Researchers from US and Panama have recently described a cascade effect related to the chytrid fungus, Batrachochytrium dendrobatidis, responsible for mass mortality of frogs around the globe. Chytridiomycosis is a widespread infectious disease, affecting many amphibian species. The fungus causes the skin to thicken and can be deadly to frogs since they absorb water and have osmotic regulation through their skin.
This disease has long been studied by researchers, who are trying to understand its origins and evolution and also looking at solutions that can protect amphibians in the wild. For the first time, a novel study has demonstrated the effect of the fungus beyond frog mortality. The recent research, published in Science, evaluated the indirect impact of chytrid fungus on tropical snakes.
The research was conducted in Panama and data was collected over 13 years. In Central America, this fungus was detected in the early 1990’s, spread widely throughout species-rich areas and caused declines of several amphibian species. In a single area, the fungus wiped out more than 75% of the frog population. Sometimes, the fungus alone caused 100% of frog mortality.
The results show that snake diversity and average body size dropped after chytrid fungus and the authors related their findings to the die-offs of frogs in the past. Despite no other systematic changes in the environment, most snake species were found to be declining after an amphibian mass mortality event.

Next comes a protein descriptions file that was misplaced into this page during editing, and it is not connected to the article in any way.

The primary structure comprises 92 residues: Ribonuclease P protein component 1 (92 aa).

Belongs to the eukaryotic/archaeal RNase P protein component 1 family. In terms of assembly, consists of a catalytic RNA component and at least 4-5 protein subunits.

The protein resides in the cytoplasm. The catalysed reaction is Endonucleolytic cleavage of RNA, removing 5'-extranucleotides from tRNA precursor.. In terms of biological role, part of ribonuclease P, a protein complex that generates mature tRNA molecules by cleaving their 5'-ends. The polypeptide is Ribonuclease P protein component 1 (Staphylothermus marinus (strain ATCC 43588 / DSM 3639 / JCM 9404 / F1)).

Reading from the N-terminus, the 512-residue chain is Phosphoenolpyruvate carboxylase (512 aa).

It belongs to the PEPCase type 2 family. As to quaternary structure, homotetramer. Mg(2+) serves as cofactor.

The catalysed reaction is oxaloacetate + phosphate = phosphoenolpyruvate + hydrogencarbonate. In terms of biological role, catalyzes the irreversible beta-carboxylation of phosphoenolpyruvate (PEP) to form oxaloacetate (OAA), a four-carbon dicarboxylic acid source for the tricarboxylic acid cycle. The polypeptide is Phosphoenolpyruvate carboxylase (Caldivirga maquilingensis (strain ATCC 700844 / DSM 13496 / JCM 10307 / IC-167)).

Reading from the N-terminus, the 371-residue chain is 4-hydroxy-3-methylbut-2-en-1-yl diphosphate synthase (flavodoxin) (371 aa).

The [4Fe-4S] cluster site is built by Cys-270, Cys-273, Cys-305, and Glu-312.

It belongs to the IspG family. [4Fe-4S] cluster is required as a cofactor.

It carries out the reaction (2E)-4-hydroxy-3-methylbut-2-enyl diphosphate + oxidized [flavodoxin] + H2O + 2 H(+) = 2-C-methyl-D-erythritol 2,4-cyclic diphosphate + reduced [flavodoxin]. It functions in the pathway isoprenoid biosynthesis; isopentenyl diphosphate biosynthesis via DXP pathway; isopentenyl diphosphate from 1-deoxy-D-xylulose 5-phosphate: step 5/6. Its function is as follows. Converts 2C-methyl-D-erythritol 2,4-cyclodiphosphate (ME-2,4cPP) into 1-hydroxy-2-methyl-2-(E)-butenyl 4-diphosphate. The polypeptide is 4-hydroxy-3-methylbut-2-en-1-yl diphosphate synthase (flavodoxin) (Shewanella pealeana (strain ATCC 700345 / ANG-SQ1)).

In the studied area, while the effects of the chytrid on amphibians were evident, the consequences for other species in the community were unknown. An ecological cascade effect is a series of secondary extinctions that are triggered by the primary extinction of a key species in the ecosystem. Their findings support the fact that biodiversity loss can indeed lead to a breakdown in the functioning of the ecosystem.
The conclusions from Zipkin and collaborators reveal the hidden effects of the chytrid fungus and its consequences to local biodiversity. With these results the biodiversity crisis can seem worse than estimated, however, at SAFE, we will continue to act to protect amphibians worldwide and work in threatened sites where action is needed the most.